The English used in this article may not be easy for everybody to understand. (September 2011)
Temporal range: Devonian – Recent
|4 suborders, > 6,400 species|
More than 6,400 species of harvestmen have been discovered, although the real number of extant species may be more than 10,000. Well-preserved fossils have been found in the 400-million year old Rhynie cherts of Scotland. The samples found look surprisingly modern. Apparently, the basic structure of the harvestmen has not changed much since then.
Harvestmen are not dangerous to humans. None of the described species has poison glands. They are not "true" spiders even though they look like spiders in many ways. For example, harvestmen have no venom or silk glands; spiders have these.
These arachnids have exceptionally long walking legs, compared to body size, although there are also short-legged species. In harvestmen the two main body sections (the abdomen and cephalothorax) are broadly joined, so that they appear to be one oval structure; they also have no venom or silk glands, unlike true spiders. In more advanced species, the first five abdominal segments are often fused into a dorsal shield called the scutum, which is normally fused with the carapace. In some species, this shield is only present in males. The second pair of legs is longer than the others and works as antennae. This can be hard to see in short-legged species.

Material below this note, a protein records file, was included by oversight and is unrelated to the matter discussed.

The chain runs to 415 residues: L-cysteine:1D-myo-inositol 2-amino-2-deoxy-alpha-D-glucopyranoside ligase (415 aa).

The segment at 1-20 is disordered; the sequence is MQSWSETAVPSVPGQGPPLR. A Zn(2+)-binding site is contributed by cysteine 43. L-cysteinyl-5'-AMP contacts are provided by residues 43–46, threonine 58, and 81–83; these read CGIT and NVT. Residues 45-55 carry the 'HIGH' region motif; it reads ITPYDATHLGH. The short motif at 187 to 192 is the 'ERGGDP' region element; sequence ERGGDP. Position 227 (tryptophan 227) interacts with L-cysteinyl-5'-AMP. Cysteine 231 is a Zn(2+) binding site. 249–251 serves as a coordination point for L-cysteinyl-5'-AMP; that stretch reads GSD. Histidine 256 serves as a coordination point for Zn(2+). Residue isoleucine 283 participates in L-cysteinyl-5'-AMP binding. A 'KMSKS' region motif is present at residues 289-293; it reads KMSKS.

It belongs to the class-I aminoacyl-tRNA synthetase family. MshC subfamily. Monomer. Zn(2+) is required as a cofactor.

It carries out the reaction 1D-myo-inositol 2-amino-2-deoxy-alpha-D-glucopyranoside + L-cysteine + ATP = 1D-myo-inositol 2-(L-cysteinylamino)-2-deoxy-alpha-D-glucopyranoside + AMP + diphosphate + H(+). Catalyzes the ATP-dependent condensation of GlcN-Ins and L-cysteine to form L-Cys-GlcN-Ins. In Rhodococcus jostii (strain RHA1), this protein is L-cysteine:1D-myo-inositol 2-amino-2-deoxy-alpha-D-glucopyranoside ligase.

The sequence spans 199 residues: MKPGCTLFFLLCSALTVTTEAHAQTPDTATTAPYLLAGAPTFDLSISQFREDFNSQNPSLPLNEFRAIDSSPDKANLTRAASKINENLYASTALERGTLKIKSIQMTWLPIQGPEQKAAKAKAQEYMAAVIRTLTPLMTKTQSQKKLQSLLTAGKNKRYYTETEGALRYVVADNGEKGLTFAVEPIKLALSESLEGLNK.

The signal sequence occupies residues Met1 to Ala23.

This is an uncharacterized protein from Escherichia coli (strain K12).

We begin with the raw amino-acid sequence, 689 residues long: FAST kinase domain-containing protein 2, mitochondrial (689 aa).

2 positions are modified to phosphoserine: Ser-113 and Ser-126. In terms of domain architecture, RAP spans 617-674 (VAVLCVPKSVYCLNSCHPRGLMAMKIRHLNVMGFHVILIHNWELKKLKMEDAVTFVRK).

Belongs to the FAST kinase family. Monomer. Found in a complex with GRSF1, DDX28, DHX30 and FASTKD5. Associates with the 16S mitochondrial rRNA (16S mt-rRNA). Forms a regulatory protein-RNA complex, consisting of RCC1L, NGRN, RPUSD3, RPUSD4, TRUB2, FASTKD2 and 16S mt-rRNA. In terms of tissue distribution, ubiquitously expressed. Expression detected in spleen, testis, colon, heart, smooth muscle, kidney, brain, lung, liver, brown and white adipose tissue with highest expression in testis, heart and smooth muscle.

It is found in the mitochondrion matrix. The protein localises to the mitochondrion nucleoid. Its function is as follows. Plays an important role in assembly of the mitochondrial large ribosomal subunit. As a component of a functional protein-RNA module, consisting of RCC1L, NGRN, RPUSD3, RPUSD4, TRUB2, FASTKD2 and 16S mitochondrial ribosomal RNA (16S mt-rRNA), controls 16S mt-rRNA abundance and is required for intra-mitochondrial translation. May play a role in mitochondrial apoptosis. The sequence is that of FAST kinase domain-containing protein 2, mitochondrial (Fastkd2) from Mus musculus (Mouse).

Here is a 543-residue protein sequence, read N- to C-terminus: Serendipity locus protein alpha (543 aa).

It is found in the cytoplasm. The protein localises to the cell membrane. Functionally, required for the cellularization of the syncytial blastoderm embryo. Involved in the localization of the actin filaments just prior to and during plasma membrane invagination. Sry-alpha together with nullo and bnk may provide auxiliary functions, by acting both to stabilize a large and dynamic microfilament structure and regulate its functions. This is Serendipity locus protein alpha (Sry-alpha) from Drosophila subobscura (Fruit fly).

The feeding apparatus (Stomotheca) differs from other arachnids as they are able to eat their food in chunks, without needing to liquify it. Most species have a single pair of eyes in the middle of their heads, oriented horizontally. However, there are some eyeless species.
- Joel Hallan's Biology Catalog (2005)
- Pinto-da-Rocha R. Machado G. & Giribet G. eds. 2007. Harvestmen – the biology of Opiliones. Harvard University Press Template:Catalog lookup linkScript error: No such module "check isxn".
- Pinto-da-Rocha R. & Kury A.B. 2003. Third species of Guasiniidae (Opiliones, Laniatores) with comments on familial relationships. Journal of Arachnology 31: 394-399. PDF
- Shultz, Jeffrey W. 1998. Phylogeny of Opiliones (Arachnida): an assessment of the "Cyphopalpatores" concept. Journal of Arachnology 26: 257-272. PDF
|40x40px||The Simple English Wiktionary has a definition for: harvestman.|
|40x40px||Wikimedia Commons has media related to Opiliones.|
|40x40px||Wikispecies has information on: Opiliones.|
- Harvestman: Order Opiliones Diagnostic photographs and information on North American harvestmen
- Harvestman: Order Opiliones Diagnostic photographs and information on European harvestmen
- University of Aberdeen: The Rhynie Chert Harvestmen (fossils)
- National Museum page Classification of Opiliones A synoptic taxonomic arrangement of the order Opiliones, down to family-group level, including some photos of the families
- Pinto-da-Rocha R. Machado G. & Giribet G. eds. 2007. Harvestmen – The biology of Opiliones. Harvard University Press Template:Catalog lookup linkScript error: No such module "check isxn".
|40x40px||Wikimedia Commons has media related to [[commons:Template:If then show|Template:If then show]].|